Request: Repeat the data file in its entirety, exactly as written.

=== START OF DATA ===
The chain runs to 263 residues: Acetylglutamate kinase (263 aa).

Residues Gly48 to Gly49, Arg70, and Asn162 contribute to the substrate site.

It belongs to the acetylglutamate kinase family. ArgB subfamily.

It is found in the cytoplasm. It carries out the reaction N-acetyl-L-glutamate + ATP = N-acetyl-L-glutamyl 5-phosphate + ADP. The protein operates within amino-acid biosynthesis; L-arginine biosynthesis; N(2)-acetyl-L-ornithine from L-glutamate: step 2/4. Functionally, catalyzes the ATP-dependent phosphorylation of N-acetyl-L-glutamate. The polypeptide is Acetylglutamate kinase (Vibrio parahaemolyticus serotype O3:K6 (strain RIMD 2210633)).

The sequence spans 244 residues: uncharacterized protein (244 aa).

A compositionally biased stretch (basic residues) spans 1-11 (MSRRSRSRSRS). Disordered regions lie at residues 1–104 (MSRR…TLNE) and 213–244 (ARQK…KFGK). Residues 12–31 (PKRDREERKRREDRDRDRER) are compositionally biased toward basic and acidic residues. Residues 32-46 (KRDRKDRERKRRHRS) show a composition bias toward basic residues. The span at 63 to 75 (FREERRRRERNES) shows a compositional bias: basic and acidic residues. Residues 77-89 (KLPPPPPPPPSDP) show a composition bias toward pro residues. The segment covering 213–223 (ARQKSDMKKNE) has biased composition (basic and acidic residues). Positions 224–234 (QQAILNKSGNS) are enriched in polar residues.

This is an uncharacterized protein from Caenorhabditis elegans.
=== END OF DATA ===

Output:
The chain runs to 263 residues: Acetylglutamate kinase (263 aa).

Residues Gly48 to Gly49, Arg70, and Asn162 contribute to the substrate site.

It belongs to the acetylglutamate kinase family. ArgB subfamily.

It is found in the cytoplasm. It carries out the reaction N-acetyl-L-glutamate + ATP = N-acetyl-L-glutamyl 5-phosphate + ADP. The protein operates within amino-acid biosynthesis; L-arginine biosynthesis; N(2)-acetyl-L-ornithine from L-glutamate: step 2/4. Functionally, catalyzes the ATP-dependent phosphorylation of N-acetyl-L-glutamate. The polypeptide is Acetylglutamate kinase (Vibrio parahaemolyticus serotype O3:K6 (strain RIMD 2210633)).

The sequence spans 244 residues: uncharacterized protein (244 aa).

A compositionally biased stretch (basic residues) spans 1-11 (MSRRSRSRSRS). Disordered regions lie at residues 1–104 (MSRR…TLNE) and 213–244 (ARQK…KFGK). Residues 12–31 (PKRDREERKRREDRDRDRER) are compositionally biased toward basic and acidic residues. Residues 32-46 (KRDRKDRERKRRHRS) show a composition bias toward basic residues. The span at 63 to 75 (FREERRRRERNES) shows a compositional bias: basic and acidic residues. Residues 77-89 (KLPPPPPPPPSDP) show a composition bias toward pro residues. The segment covering 213–223 (ARQKSDMKKNE) has biased composition (basic and acidic residues). Positions 224–234 (QQAILNKSGNS) are enriched in polar residues.

This is an uncharacterized protein from Caenorhabditis elegans.